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Once you have that selected, make certain to select “ISO Image File” and then click on the folder icon on the right side. This will allow you to browse for the Linux iso file you are wanting to use.

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Clicking on the folder icon shown above will open the Virtual Media Manager Window. Here only the two previously set up/used iso files are showing in our example, so the new Linux iso file will need to be added to the list. Click on “Add” to open a browsing window.

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Browse to the home folder that you are using to store your iso files in (in our example the .VirtualBox folder). Select the iso file that you want to use and click “Open”.

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Now the new Linux iso file is in our list. Click on the iso file you need and click “Select”.

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Now the proper iso file is displaying in our Settings Window.

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Almost finished now! If you would like to use USB/Flash Drives, select the “USB” category and make certain that “Enable USB Controller” and “Enable USB 2.0 (EHCI) Controller” are selected.

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Now that all of that is sorted, click “OK” to finish the process.

Note: Since this is a way to test a Linux distribution, “Network” and “Shared Folders” settings have not been altered/setup.

Start Your Systems

Looking at the Main Window you can see the effect of any changes you have made to the Settings for your new Linux system.

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Now comes the fun part! Select your new Linux system on the left side and click “Start”.

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Start up time for each Linux distribution will vary depending on which one you are using. Here you can see the start up process for our example.

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And there it is! Now you can really start trying out your new Linux system by checking for updates, making changes, installing/uninstalling programs or whatever your heart desires.

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After you have finished using your new Linux system for a bit, all that you have to do to shut it down is hit the “Right Ctrl” key on your keyboard (unless you have set a different key to use to escape the virtual window), and go to the Machine Menu to select “Close”.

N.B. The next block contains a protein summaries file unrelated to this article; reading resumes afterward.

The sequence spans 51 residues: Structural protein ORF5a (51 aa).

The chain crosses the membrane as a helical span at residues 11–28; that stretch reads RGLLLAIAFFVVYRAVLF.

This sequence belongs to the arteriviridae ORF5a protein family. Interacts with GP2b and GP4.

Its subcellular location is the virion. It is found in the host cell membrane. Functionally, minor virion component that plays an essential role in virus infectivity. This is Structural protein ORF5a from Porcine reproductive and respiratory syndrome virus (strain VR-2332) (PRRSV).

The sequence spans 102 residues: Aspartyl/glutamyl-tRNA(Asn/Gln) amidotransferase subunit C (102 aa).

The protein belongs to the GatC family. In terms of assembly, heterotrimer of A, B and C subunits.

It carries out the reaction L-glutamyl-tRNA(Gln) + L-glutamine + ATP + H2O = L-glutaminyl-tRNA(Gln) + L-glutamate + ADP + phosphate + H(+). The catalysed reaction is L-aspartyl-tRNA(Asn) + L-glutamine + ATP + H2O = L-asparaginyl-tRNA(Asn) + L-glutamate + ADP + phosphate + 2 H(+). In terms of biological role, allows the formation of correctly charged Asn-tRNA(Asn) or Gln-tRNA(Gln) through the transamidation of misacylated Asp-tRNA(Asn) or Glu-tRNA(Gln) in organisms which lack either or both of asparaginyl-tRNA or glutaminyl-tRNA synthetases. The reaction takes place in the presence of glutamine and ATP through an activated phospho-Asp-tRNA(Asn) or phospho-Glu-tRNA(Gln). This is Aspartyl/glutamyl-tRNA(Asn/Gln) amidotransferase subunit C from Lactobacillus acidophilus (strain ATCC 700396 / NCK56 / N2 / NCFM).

Note: You can also create a Snapshot to save the changes and alterations you have made to your Linux system using this menu.

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Once you have started the shut down process, there is no need to lose any of the changes you have made (since the last Snapshot or if you have not made any Snapshots yet). Be certain that “Save the machine state” is selected and click “OK”. The next time you start your Linux system up, it will return you to where you were when you shut everything down (i.e. Desktop, etc.).

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Conclusion

You can have a lot of fun trying out different Linux distributions with this method and if you happen to not like a particular distribution, then it is easy to delete the profile for that system from your VirtualBox set up. Have fun!

Links

Download VirtualBox (version 3.0)

See the Operating Systems that run in VirtualBox

Download Dream Linux 3.5 (Gnome & XFCE versions)

Akemi Iwaya (Asian Angel) is our very own Firefox Fangirl who enjoys working with multiple browsers and loves 'old school' role-playing games. Visit her on Twitter and .

  • Published 07/7/09

Comments (4)

  1. Tom

    Final release of VirtualBox 3 is available since 6/30/09 … or 30.6.09 in german notation :-)

  2. 1fastbullet

    Angel,

    Compliments on an outstandingly thorough article.

    Quite timely, I might add, as I was planning to grab a copy of Mint and give it a whirl.

    Thank you.

  3. Jerry

    I have tested Ubuntu on VirtualBox2 about 1 year ago and the experience was ok but not possible to work on it. The problem is the Virtualization is really easy with virtualbox (great app) but it’s not smooth as a real Linux box. This result of not a great user experience.

  4. bassmadrigal

    One thing that seems to be neglected in the last few Virtualbox How-To’s that I read is installing Guest Additions.

    Installing Guest Additions will provide your Guest OS with the drivers/modules needed for additional features. Such as Shared Clipboard, actually enabling 3D Acceleration in the guest (assuming that the checkbox in the options is enabled) and my personal favorite… The ability to have your mouse enter and leave the VM like a normal application window. No more Right+CTRL to release the mouse from the VM (unless you are in the console).

    To install Guest Additions go to Devices -> Install Guest Additions (or something similar). This will make the Guest Additions show up as a CD drive. Depending on the distro you might have to mount it (mount /dev/hdc /mnt/cdrom) from there you just run the corresponding file. I believe they have both 32 bit and 64 bit for linux and I know they have an installer for windows (they may have multiple ones).

    @Jerry I have been using VirtualBox for quite a while now. And while I have not moved to version 3.0.0 yet, they have been making great strides in the development. I always have a VM of Slackware running on my Windows XP Desktop. I have gotten to the point where I just think of it as another program running on my computer. It runs extremely smooth including KDE4 (although, I don’t have all the eye-candy turned on, due to the 3D acceleration not supporting my old version of X). I would highly recommend trying it out again.